News Column

Patent Issued for Cable Redundancy and Failover for Multi-Lane PCI Express IO Interconnections

August 21, 2014



By a News Reporter-Staff News Editor at Computer Weekly News -- According to news reporting originating from Alexandria, Virginia, by VerticalNews journalists, a patent by the inventors Buckland, Patrick A. (Austin, TX); Herring, Jay R. (Poughkeepsie, NY); Nordstrom, Gregory M. (Pine Island, MN); Thompson, William A. (Rochester, MN), filed on November 19, 2012, was published online on August 5, 2014.

The assignee for this patent, patent number 8799702, is International Business Machines Corporation (Armonk, NY).

Reporters obtained the following quote from the background information supplied by the inventors: "Embodiments of the invention generally relate to Peripheral Component Interconnect Express (PCIE) buses, and more particularly to a method and apparatus for providing cable redundancy and failover for multi-lane PCIE IO interconnections.

"The Peripheral Component Interconnect (PCI) standard was first introduced in the early 1990s. By using a PCI bridge chip connected to a frontside bus and a processor, PCI provides direct access to a system memory within a computer system for any peripheral devices connected to a PCI bus. The PCI bridge chip regulates the speed of the PCI bus independent of the speed of the processor such that a high degree of reliability can be achieved.

"The PCI Express (PCIE) standard is the successor to the PCI standard, the pertinent of which is incorporated herein by reference. Compared to PCI, PCI Express can achieve a higher transmission rate with fewer physical pins. Unlike the previous generation PCI busses, the PCI Express uses a point-to-point bus architecture. Accordingly, a dedicated bus is used for data transaction between any two devices that use a PCIE bus system. The dedicated bus is facilitated by a switch which establishes the point-to-point connection between the communicating devices. Thus, the switch is used as an intermediary device and is physically and logically located between any two devices attached to the computer system.

"The PCIE switch includes a plurality of ports to facilitate the attachment of the devices to the computer system. A physical connection between a device and a port of the switch is commonly referred to as a link. Each link includes one or more lanes, and each lane is capable of transmitting data in both directions. Hence, each lane is a full-duplex connection.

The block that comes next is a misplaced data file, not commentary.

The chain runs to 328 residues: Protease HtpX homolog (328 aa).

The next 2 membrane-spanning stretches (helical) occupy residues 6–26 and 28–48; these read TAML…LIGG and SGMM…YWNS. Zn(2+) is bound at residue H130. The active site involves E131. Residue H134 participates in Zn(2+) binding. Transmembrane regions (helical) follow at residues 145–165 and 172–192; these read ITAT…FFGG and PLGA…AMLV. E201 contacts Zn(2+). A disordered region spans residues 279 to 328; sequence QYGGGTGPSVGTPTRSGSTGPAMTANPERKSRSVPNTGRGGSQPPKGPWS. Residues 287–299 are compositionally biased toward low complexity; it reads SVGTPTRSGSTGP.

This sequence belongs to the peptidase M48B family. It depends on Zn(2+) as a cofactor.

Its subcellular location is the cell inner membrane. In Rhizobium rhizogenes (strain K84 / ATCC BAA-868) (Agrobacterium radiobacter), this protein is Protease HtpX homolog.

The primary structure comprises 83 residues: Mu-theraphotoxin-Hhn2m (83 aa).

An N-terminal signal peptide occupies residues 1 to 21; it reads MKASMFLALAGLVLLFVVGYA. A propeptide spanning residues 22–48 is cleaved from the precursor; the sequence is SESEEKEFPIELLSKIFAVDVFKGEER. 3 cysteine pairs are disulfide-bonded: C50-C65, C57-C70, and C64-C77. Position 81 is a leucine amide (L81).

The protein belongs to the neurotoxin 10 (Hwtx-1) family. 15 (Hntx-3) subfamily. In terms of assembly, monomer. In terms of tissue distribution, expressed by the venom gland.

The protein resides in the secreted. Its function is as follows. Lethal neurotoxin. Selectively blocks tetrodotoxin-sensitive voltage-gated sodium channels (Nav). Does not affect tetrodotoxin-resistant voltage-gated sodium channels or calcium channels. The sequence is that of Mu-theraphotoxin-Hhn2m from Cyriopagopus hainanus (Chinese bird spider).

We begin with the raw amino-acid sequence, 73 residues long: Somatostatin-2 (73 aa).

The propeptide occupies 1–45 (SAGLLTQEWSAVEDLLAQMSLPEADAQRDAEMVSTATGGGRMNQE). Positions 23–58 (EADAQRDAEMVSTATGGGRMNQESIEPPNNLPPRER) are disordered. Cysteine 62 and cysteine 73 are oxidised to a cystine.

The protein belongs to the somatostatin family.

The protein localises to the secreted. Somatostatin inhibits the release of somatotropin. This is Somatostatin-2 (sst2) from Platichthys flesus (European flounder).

"A link which includes a single lane is called an x1 link. Likewise, a link that includes two lanes or four lanes is called an x2 link or an x4 link, respectively. PCI Express allows for interfaces with different widths, such as x1, x2, x4, x8, x12, x16 and x32 links, to meet the different bandwidth requirements of various peripheral devices. Thus, a dedicated bus may be 1-lane, 2-lane, 4-lane, 8-lane, 12-lane, 16-lane or 32-lane wide.

"Contemporary server class computers frequently use PCIE IO adapters as a primary IO adapter technology. Often CPU enclosures include a limited number of PCIE adapter slots to customize the IO options of a particular server. However, the CPU chassis packaging typically limits this to very few such slots while compute power per chassis has grown substantially with multi-core processor chips. Commonly, servers provide mechanisms to connect a CPU to PCI adapter slots in one or more additional 'IO Expansion' chassis. For example, in PCIE systems, a PCI Root Port (PRP), also referred to as a PCIE Host Bridge (PHB), is a component of the CPU electronics and creates a PCI bus that connects to either a single PCIE IO adapter slot directly or to a PCIE switch in an IO expansion chassis that expands that PHB bus to multiple PCIE adapter slots below that switch. IO expansion requires placement of one or more PCIE adapter slots in the expansion chassis and connect those slots to PHBs within the CPU chassis.

"Typically, since these IO expansion chassis are physically different electronic chassis or enclosures, the electronic connections between the PHBs within the CPU chassis and PCIE adapter slots within the IO expansion chassis requires physical cabling between these enclosures. These cables may require more than several inches of interconnect distance between a PHB and a PCIE adapter slot and may even extend between different physical racks containing CPU and IO expansion enclosures."